Several elected officials visited on Thursday the migrant Humanitarian Relief Center set up in Brooklyn to analyze its conditions following the sit-in protest outside of the Watson Hotel.
Over the past week, a group of asylum seekers who had stayed at the hotel refused to be transferred to the relief center established in Red Hook, Brooklyn out of fear for the conditions there. But what exactly are the conditions there?
While City Hall charged that the migrants’ doubts came due to a misinformation campaign set ablaze by outside agitators, advocates on site said they were merely attempting to offer support for New York’s latest residents.
A group of elected officials including state Senator Jessica Ramos, Assembly Member Catalina Cruz, state Senator Roxanne Persaud and Congress Member Dan Goldman ventured to the facility to find out for themselves. Although the politicians lamented the lack of privacy in the congregate facility, they also lauded the city for the aspects they say have been done well.
“It is certainly not an ideal situation for anyone. But under the circumstances, it’s really admirable,” Goldman said minutes after having toured the center. “Certainly, there’s very little privacy for anyone — which I know the city is aware of — but under the circumstances with the crisis that we’re facing in the city, I was very, very pleased with what I saw in there. The bigger issue is that we need to figure out a way to resolve this crisis, that’s something that I’ve already started working on at the federal level.”
Goldman also stressed that he is working to expedite work permits so immigrants are able to earn a living in America and become self-sufficient. The Congress member also touched upon concerns that the facility provides adequate heat, but he did critique that the facility’s showers were located outside, not inside.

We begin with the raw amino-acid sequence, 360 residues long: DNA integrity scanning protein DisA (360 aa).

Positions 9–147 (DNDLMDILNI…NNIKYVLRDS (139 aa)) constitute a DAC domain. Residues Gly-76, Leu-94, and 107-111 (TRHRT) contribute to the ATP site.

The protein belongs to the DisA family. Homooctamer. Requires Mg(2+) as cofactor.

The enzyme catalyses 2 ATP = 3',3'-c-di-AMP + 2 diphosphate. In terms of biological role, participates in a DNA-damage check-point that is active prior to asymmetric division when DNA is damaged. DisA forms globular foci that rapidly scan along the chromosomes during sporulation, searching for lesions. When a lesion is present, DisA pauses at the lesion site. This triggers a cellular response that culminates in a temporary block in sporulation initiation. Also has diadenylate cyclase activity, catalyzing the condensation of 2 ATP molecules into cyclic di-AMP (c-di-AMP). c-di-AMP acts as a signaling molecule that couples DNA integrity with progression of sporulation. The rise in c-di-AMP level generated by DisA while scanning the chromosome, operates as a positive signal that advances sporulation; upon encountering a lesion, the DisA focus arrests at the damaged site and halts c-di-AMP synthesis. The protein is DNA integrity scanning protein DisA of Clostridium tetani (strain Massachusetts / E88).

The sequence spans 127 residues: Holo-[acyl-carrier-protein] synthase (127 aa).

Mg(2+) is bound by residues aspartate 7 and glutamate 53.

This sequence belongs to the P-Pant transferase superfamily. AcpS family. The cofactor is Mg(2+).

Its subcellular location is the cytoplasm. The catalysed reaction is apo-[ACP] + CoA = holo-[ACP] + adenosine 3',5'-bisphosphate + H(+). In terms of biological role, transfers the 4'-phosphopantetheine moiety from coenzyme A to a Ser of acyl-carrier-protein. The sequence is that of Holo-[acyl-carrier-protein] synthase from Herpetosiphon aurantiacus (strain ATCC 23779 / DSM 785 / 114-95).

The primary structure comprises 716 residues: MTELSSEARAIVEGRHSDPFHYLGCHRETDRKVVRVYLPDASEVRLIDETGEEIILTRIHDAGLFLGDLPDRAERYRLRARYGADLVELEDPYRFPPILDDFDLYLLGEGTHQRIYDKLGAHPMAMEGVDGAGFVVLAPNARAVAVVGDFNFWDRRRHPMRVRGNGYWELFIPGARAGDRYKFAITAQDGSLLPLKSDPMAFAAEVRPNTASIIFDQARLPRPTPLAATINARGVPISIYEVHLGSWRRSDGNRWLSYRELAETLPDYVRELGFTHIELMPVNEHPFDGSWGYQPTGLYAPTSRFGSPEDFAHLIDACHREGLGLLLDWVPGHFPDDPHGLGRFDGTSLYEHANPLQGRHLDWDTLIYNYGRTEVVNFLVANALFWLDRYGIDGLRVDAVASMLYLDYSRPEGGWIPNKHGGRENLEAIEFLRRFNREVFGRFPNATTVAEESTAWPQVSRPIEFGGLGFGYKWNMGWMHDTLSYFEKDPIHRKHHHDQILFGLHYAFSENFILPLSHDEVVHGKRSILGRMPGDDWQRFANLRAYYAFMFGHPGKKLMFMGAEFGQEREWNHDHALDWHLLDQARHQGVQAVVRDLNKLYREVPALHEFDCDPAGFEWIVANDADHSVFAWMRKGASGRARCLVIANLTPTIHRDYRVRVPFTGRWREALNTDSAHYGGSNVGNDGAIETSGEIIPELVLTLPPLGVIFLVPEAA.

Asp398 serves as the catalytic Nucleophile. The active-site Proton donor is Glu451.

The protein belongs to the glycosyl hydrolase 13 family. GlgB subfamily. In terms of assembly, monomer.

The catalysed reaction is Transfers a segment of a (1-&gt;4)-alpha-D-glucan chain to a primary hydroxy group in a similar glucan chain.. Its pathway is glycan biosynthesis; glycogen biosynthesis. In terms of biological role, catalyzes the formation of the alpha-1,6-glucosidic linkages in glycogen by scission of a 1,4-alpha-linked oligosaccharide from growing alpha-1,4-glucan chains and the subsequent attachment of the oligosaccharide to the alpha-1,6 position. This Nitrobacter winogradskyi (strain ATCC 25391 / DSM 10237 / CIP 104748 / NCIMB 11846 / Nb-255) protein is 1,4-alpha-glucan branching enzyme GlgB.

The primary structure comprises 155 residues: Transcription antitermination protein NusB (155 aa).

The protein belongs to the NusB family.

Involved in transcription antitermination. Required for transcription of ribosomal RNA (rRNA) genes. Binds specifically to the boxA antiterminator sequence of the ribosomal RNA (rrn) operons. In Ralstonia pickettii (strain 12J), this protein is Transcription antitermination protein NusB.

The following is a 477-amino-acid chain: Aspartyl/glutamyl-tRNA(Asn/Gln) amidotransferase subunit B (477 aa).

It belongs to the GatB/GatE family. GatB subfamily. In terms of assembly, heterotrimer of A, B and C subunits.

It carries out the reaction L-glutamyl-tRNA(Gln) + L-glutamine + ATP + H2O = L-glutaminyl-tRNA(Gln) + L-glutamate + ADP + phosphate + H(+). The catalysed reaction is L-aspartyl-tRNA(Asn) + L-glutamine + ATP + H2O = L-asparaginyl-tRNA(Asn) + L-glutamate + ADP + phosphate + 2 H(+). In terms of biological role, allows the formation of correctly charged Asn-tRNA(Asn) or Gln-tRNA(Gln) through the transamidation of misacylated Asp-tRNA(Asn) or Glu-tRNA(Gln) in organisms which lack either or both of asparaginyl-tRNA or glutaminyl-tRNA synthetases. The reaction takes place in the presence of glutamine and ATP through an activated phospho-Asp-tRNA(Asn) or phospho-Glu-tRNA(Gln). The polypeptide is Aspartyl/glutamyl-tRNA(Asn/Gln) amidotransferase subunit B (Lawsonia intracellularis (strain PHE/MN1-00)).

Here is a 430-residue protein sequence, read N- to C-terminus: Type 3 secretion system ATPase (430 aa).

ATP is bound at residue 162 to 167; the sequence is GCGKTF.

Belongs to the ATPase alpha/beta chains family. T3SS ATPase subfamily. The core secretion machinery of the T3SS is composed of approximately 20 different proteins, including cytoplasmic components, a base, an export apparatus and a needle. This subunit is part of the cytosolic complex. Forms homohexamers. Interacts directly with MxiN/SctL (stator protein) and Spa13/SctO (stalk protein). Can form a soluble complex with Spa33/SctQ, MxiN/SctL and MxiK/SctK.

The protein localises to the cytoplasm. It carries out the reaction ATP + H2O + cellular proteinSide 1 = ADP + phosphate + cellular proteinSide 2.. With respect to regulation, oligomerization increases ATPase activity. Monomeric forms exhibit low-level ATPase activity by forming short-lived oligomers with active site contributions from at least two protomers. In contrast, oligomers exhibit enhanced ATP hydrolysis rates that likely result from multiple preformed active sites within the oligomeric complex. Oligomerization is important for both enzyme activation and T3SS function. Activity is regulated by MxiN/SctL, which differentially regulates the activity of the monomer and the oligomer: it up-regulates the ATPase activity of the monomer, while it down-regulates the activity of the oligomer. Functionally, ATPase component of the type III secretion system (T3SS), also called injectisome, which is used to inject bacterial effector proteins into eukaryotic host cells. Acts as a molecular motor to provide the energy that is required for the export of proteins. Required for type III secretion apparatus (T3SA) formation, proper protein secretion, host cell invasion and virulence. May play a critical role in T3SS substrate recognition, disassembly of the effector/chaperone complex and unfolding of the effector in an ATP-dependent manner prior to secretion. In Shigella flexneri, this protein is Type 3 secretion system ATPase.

“Because the showers require propane to be heated, they have to be outside of the warehouse, and it is cold when you walk from the area where you sleep out to the showers — and it will be really cold this weekend. So, we already had a conversation with Health and Hospitals about potentially putting up a tent and maybe some heaters on that route you walk to and from the showers, but inside of the terminal it’s quite warm. There are no issues,” Goldman said.
Cruz shared that she did not know what to expect prior to her arrival, but with her ability to speak Spanish, she was able to get first-hand accounts from migrants regarding their experiences at the Red Hook facility.
She stated that the individuals at the facility have access to phones, three meals a day, snacks, and a warm place to put their heads down, which is something she believes is a stark contrast to the dangers of traveling through the treacherous jungles of the Darian Gap.
While there some aspects that may not be optimal, such as the beds being stitched so close together, Cruz said the migrants are being treated with dignity. However, she also pointed out that being within such close living quarters is not the healthiest situation; she hopes the city makes changes at the site to improve these conditions.
Cruz also commented on the City’s response to the Watson Hotel situation which saw NYPD and DSNY sweep away migrants from their protest encampment.
“The Watson Hotel situation [was not] ideal and it’s never the right way to send the police to clean up, because that’s basically what happened. They sent the police, got folks out, got them to come back here. There’s other ways to do it,” Cruz told amNewYork Metro. “Those folks who were there had legitimate grievances and concerns about coming here. And they should have been heard, they shouldn’t have been left out to basically fend for themselves in the cold because that’s what happened. If it hadn’t been for community groups that came by to support them where would be? I think the mayor’s team and the administration has a lot of room for improvement.”
Many of those staying at the facility appeared to come and go without impediment, as well as commuting via buses. Messages of support and flowers had also been pinned to a fence nearby.